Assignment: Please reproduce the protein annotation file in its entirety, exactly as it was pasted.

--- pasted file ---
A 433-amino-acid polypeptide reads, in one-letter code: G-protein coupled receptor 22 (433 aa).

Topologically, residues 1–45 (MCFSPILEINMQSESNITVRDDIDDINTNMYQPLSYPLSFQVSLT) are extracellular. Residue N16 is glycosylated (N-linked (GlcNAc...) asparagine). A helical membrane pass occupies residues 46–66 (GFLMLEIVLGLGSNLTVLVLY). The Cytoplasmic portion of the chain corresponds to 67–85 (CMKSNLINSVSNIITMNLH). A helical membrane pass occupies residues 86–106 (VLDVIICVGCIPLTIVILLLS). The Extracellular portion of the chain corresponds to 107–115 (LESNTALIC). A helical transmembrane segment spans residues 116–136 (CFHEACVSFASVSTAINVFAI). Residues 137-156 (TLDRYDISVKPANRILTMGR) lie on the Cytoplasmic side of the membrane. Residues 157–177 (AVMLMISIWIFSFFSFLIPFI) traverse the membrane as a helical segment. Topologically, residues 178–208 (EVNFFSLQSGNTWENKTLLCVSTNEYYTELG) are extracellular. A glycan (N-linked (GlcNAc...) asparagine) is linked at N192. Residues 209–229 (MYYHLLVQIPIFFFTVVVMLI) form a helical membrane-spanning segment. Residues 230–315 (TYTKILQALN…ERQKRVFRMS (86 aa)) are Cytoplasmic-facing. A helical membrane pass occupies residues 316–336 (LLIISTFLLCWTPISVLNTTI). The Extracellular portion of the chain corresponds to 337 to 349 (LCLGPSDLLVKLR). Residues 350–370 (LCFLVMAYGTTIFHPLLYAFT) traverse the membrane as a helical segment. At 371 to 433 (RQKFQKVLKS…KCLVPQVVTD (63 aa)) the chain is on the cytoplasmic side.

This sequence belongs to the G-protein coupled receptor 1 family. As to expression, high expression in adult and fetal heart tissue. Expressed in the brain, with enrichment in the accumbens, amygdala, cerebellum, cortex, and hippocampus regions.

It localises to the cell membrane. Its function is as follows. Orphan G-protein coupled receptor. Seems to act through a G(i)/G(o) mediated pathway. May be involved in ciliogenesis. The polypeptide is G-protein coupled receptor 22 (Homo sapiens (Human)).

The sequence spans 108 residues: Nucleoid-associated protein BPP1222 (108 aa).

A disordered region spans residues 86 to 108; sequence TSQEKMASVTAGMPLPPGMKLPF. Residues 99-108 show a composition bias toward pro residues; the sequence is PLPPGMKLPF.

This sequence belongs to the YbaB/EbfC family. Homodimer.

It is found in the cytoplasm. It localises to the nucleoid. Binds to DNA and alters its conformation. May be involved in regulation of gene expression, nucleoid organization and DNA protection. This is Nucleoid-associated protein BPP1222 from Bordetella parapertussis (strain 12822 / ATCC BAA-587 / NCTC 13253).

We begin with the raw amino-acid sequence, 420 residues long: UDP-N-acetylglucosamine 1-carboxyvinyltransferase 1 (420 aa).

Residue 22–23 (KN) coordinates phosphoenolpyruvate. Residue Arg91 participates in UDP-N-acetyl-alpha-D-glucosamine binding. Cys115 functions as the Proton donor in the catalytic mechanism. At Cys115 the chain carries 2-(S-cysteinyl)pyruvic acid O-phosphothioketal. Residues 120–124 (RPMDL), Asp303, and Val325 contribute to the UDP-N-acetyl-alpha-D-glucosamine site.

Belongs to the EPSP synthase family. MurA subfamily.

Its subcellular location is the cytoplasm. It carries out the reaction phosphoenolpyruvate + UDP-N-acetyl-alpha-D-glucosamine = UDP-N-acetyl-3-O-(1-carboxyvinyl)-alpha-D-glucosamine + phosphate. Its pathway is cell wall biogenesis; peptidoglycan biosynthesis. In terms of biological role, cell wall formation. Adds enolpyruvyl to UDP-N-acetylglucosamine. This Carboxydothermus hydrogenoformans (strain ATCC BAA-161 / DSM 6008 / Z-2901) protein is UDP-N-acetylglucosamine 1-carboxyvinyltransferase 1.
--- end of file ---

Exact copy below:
A 433-amino-acid polypeptide reads, in one-letter code: G-protein coupled receptor 22 (433 aa).

Topologically, residues 1–45 (MCFSPILEINMQSESNITVRDDIDDINTNMYQPLSYPLSFQVSLT) are extracellular. Residue N16 is glycosylated (N-linked (GlcNAc...) asparagine). A helical membrane pass occupies residues 46–66 (GFLMLEIVLGLGSNLTVLVLY). The Cytoplasmic portion of the chain corresponds to 67–85 (CMKSNLINSVSNIITMNLH). A helical membrane pass occupies residues 86–106 (VLDVIICVGCIPLTIVILLLS). The Extracellular portion of the chain corresponds to 107–115 (LESNTALIC). A helical transmembrane segment spans residues 116–136 (CFHEACVSFASVSTAINVFAI). Residues 137-156 (TLDRYDISVKPANRILTMGR) lie on the Cytoplasmic side of the membrane. Residues 157–177 (AVMLMISIWIFSFFSFLIPFI) traverse the membrane as a helical segment. Topologically, residues 178–208 (EVNFFSLQSGNTWENKTLLCVSTNEYYTELG) are extracellular. A glycan (N-linked (GlcNAc...) asparagine) is linked at N192. Residues 209–229 (MYYHLLVQIPIFFFTVVVMLI) form a helical membrane-spanning segment. Residues 230–315 (TYTKILQALN…ERQKRVFRMS (86 aa)) are Cytoplasmic-facing. A helical membrane pass occupies residues 316–336 (LLIISTFLLCWTPISVLNTTI). The Extracellular portion of the chain corresponds to 337 to 349 (LCLGPSDLLVKLR). Residues 350–370 (LCFLVMAYGTTIFHPLLYAFT) traverse the membrane as a helical segment. At 371 to 433 (RQKFQKVLKS…KCLVPQVVTD (63 aa)) the chain is on the cytoplasmic side.

This sequence belongs to the G-protein coupled receptor 1 family. As to expression, high expression in adult and fetal heart tissue. Expressed in the brain, with enrichment in the accumbens, amygdala, cerebellum, cortex, and hippocampus regions.

It localises to the cell membrane. Its function is as follows. Orphan G-protein coupled receptor. Seems to act through a G(i)/G(o) mediated pathway. May be involved in ciliogenesis. The polypeptide is G-protein coupled receptor 22 (Homo sapiens (Human)).

The sequence spans 108 residues: Nucleoid-associated protein BPP1222 (108 aa).

A disordered region spans residues 86 to 108; sequence TSQEKMASVTAGMPLPPGMKLPF. Residues 99-108 show a composition bias toward pro residues; the sequence is PLPPGMKLPF.

This sequence belongs to the YbaB/EbfC family. Homodimer.

It is found in the cytoplasm. It localises to the nucleoid. Binds to DNA and alters its conformation. May be involved in regulation of gene expression, nucleoid organization and DNA protection. This is Nucleoid-associated protein BPP1222 from Bordetella parapertussis (strain 12822 / ATCC BAA-587 / NCTC 13253).

We begin with the raw amino-acid sequence, 420 residues long: UDP-N-acetylglucosamine 1-carboxyvinyltransferase 1 (420 aa).

Residue 22–23 (KN) coordinates phosphoenolpyruvate. Residue Arg91 participates in UDP-N-acetyl-alpha-D-glucosamine binding. Cys115 functions as the Proton donor in the catalytic mechanism. At Cys115 the chain carries 2-(S-cysteinyl)pyruvic acid O-phosphothioketal. Residues 120–124 (RPMDL), Asp303, and Val325 contribute to the UDP-N-acetyl-alpha-D-glucosamine site.

Belongs to the EPSP synthase family. MurA subfamily.

Its subcellular location is the cytoplasm. It carries out the reaction phosphoenolpyruvate + UDP-N-acetyl-alpha-D-glucosamine = UDP-N-acetyl-3-O-(1-carboxyvinyl)-alpha-D-glucosamine + phosphate. Its pathway is cell wall biogenesis; peptidoglycan biosynthesis. In terms of biological role, cell wall formation. Adds enolpyruvyl to UDP-N-acetylglucosamine. This Carboxydothermus hydrogenoformans (strain ATCC BAA-161 / DSM 6008 / Z-2901) protein is UDP-N-acetylglucosamine 1-carboxyvinyltransferase 1.